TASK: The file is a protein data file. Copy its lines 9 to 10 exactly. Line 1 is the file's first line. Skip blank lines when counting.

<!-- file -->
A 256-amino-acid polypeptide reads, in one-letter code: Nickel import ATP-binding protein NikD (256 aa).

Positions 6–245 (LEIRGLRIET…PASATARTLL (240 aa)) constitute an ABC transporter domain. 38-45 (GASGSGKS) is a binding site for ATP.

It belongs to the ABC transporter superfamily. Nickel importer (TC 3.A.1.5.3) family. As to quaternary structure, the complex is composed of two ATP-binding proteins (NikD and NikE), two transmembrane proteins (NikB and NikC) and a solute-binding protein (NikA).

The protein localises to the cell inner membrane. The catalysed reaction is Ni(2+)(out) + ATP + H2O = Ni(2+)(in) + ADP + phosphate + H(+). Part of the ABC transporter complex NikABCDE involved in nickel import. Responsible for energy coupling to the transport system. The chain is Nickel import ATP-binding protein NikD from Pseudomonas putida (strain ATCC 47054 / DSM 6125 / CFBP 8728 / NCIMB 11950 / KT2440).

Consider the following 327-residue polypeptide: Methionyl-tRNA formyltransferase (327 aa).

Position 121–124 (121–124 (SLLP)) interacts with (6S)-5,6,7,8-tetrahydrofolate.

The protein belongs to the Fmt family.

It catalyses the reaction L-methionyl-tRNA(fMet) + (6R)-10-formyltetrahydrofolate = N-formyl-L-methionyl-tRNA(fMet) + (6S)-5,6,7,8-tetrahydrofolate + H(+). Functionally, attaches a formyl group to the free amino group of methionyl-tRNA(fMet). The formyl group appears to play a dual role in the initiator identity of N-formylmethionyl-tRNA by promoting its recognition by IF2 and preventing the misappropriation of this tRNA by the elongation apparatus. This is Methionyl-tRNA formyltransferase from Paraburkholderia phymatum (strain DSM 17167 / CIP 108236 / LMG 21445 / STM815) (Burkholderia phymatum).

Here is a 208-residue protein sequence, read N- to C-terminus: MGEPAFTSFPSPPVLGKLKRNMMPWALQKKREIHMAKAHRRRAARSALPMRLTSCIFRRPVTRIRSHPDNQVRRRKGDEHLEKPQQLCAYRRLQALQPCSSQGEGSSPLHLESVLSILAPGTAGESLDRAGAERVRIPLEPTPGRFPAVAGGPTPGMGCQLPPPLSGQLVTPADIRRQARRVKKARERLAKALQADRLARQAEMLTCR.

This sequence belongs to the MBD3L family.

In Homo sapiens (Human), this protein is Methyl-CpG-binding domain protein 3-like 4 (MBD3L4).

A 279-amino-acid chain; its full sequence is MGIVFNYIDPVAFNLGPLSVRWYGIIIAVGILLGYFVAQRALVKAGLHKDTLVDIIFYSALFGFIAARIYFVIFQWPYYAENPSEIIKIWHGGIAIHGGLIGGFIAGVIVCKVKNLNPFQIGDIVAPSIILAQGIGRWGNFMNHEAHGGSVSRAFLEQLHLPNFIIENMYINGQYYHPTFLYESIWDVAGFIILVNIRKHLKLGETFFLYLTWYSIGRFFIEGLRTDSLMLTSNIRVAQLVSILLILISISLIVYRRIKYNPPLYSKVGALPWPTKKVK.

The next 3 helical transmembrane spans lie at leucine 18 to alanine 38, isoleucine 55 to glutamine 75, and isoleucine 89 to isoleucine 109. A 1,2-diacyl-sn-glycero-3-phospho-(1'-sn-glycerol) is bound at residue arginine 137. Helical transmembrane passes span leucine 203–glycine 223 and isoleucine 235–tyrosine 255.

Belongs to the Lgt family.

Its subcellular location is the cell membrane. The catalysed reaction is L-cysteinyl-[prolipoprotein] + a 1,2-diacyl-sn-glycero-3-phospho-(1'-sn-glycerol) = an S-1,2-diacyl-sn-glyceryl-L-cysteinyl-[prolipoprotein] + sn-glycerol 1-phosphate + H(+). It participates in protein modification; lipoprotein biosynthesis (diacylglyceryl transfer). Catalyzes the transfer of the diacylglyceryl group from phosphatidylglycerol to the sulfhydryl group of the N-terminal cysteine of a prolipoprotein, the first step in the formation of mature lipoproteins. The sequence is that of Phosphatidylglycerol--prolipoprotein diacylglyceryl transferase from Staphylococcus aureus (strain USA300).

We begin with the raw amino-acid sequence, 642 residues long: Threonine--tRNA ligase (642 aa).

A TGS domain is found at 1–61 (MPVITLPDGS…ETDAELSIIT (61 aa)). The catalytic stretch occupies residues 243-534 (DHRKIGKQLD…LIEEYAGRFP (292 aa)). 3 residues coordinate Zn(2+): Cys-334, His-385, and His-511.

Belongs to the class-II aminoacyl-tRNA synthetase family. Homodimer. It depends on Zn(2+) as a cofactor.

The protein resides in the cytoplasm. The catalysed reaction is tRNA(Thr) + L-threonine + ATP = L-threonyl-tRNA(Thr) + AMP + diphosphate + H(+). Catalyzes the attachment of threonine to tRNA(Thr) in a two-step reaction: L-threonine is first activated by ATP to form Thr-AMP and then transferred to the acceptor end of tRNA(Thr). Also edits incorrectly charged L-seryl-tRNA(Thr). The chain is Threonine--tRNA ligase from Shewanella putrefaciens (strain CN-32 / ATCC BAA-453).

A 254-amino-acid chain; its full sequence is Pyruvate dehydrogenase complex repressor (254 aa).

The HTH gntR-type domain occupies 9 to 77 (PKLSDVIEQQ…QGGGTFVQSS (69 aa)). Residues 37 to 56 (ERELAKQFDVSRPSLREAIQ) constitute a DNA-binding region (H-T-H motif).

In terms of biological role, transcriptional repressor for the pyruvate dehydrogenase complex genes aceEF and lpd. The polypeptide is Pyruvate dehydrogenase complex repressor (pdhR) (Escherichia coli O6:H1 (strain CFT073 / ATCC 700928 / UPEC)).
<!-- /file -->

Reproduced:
Here is a 208-residue protein sequence, read N- to C-terminus: MGEPAFTSFPSPPVLGKLKRNMMPWALQKKREIHMAKAHRRRAARSALPMRLTSCIFRRPVTRIRSHPDNQVRRRKGDEHLEKPQQLCAYRRLQALQPCSSQGEGSSPLHLESVLSILAPGTAGESLDRAGAERVRIPLEPTPGRFPAVAGGPTPGMGCQLPPPLSGQLVTPADIRRQARRVKKARERLAKALQADRLARQAEMLTCR.

This sequence belongs to the MBD3L family.